Another, rarer type used thicker sheets that were inset with large roundels of a black wood which were in turn filled with large-scale human and animal figures. The figures may have been painted, and occasional details lightly engraved, but the overall effect was a striking reverse silhouette. (Ferrandis 1940, vol.II, cat.161-63, pls LXXXI–LXXXIII; Monneret de Villard 1938; New York 1992, cat.51).
A third type consists primarily of circular pyxides, with the ground of the main body in openwork, with small-scale geometrical fretwork. Several examples have extended inscriptions around the lid and base, with the cursive script outlined against a black ground. This is the only group to include a documentary inscription, but, as it is a dedication to the Mamluk sultan al-Malik al-Salih Salah. al-Din Salih (r.1351-54), there is a lively debate on their origin – were they all Mamluk, all Nasrid, or a mixture of the two (New York 1992, cat.52; Galan y Galindo 2005, vol.II, pp.154-67; Carboni 2005; Rosser-Owen 2010, pp.63-64).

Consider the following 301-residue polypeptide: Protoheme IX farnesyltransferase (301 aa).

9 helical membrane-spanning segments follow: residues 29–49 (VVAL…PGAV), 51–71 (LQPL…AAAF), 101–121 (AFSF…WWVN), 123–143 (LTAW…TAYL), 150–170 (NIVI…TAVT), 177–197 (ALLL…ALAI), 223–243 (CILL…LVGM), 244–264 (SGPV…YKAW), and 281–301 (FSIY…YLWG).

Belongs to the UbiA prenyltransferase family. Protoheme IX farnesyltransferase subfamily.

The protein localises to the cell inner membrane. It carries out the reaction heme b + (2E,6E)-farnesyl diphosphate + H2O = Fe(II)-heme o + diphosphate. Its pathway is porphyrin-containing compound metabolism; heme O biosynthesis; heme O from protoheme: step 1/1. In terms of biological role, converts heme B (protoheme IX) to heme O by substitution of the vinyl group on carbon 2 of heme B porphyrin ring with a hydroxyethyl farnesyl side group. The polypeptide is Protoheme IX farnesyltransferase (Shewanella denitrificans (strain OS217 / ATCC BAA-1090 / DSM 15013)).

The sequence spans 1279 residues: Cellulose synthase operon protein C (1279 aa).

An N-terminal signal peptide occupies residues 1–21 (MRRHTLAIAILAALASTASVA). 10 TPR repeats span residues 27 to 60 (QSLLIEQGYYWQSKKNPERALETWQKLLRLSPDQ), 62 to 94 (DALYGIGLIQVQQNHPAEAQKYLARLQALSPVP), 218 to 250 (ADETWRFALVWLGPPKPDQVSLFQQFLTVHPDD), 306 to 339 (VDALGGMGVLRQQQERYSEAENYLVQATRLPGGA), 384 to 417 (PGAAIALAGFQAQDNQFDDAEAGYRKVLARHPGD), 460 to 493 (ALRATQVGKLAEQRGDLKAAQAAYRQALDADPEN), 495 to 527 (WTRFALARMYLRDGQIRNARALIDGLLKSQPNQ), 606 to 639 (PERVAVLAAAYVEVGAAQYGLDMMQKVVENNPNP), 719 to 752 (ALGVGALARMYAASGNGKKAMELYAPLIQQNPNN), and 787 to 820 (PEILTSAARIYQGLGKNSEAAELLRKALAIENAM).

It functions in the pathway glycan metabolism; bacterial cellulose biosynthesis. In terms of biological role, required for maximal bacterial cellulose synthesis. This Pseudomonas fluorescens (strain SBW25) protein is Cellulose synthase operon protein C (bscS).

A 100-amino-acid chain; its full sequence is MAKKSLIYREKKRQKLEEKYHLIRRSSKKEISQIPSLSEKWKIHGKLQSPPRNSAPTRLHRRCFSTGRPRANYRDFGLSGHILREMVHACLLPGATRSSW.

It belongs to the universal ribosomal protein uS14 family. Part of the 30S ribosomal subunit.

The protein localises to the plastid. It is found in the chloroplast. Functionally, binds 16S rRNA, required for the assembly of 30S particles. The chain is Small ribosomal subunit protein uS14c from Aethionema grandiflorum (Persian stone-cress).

A fourth group consists of polygonal caskets that can be dated from the late twelfth to the fifteenth century, and is most readily characterised by its use of a micro-mosaic technique known in Spain today as taracea. The earliest examples, including one sold in these rooms, 10 June 2020, lot 87, were octagonal and have large openwork ivory panels decorated with a repeat pattern of stars and octagons, framed between bands of taracea on the lid and the lower part of the body. Marquetry using larger sections of contrasting wood was also used on several examples. This range of techniques allowed for considerable variety over the course of several centuries (Raby 2020; Silva Santa Cruz 2015).
The present casket has features that link it to the earliest of the taracea group: it is octagonal with openwork geometrical ivory sides. However, the geometry is more complex, the carving more generous and accomplished, and, with a complex ‘moulding’ creating as it were a pedestal base, it encapsulates an architectural spirit quite different from any other known Andalusi casket.